The population that identifies as non-religious has grown by about 10% in Morocco, a survey says. Disillusionment and a waning trust in religious leaders are among the main reasons.
The loss of influence of religion in the life of society is not only a reality that affects countries with a Christian tradition in Central and Western Europe.
On the other side of the Mediterranean, in some North African countries with large Muslim majorities, the population that now identifies as non-religious has also grown.
Morocco, a country where Islam is the official state religion and the king is considered as the "Commander of the faith", has seen how “close to 15% of the population identify as not religious, an increase from under 5% in 2013”, according to a report conducted for the BBC by the research group Arab Barometer.
“In a largely conservative and religious society like Morocco, atheism is still a taboo and forbidden territory. The phenomenon, though increasingly remarkable, is almost completely shunned by most official media”, author Youssef El Kaidi says in an article of the online magazine Inside Arabia.
El Kaidi points out that “many Muslim scholars attribute this phenomenon to the post-Arab Spring disillusionment and failed aspirations of the millions of young people who took to the streets in demand of democracy, justice, human rights, and equal opportunities”.
But, at the same time, “other Muslim intellectuals attribute the phenomenon to the inability of traditional religious discourse to appeal to the expectations of modern-day global citizens”, he explains.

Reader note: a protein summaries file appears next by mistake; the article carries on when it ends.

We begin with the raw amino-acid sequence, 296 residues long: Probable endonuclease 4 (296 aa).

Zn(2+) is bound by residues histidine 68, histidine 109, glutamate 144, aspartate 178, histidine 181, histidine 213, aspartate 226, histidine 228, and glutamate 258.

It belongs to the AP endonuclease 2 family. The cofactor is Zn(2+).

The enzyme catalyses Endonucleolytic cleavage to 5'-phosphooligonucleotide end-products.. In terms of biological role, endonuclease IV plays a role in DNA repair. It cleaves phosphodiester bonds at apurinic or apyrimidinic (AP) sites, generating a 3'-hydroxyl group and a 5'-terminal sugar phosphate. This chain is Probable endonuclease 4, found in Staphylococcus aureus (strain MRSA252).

The BBC survey also shows that “the decline in religious identity paralleled a waning trust in religious leaders, In Morocco, faith in religious leaders has dropped from about 45% in 2013 to 25% in 2018”.
In Morocco criticism of Islam is banned by the law, which penalises the use of incentives for Muslims to convert to other religions. These measures not only affect religious minorities, but also some sectors of the Sunni majority.
Last February, the authorities closed unlicensed mosques in the cities of Casablanca, Inezgane and Kenitra because they belonged to the Charity and Justice Organisation, a Sunni association that rejects the figure of the king as a spiritual leader and authority.
All this has led to the proliferation of several atheist activists on social media, who “assert that their problem lies in religion itself rather than in anything else”, El Kaidi underlines.
One of those activists is Said Ben Jebli, who said that religion is “the greatest deception”. Hicham Nostic (pseudonym), one of the most influential Moroccan atheists on social media and a former devout Muslim, stressed that “the biggest thing that led me to atheism is the moral aspect in Islam”.
The management of new debates, such as feminism, homosexuality or migration, has also affected the vision of religion among the Moroccan population.
Moroccans show greater acceptance of homosexuality than their Arab neighbours, with 21% of the population. Also, up to 75% of the Moroccan population would have no problem with a government headed by a woman.
Due to this dissatisfaction with the religious tradition and its leadership, among other things, Morocco is one of the countries with the largest population (40%) expressing a desire to leave the country. The preferred destination is Europe.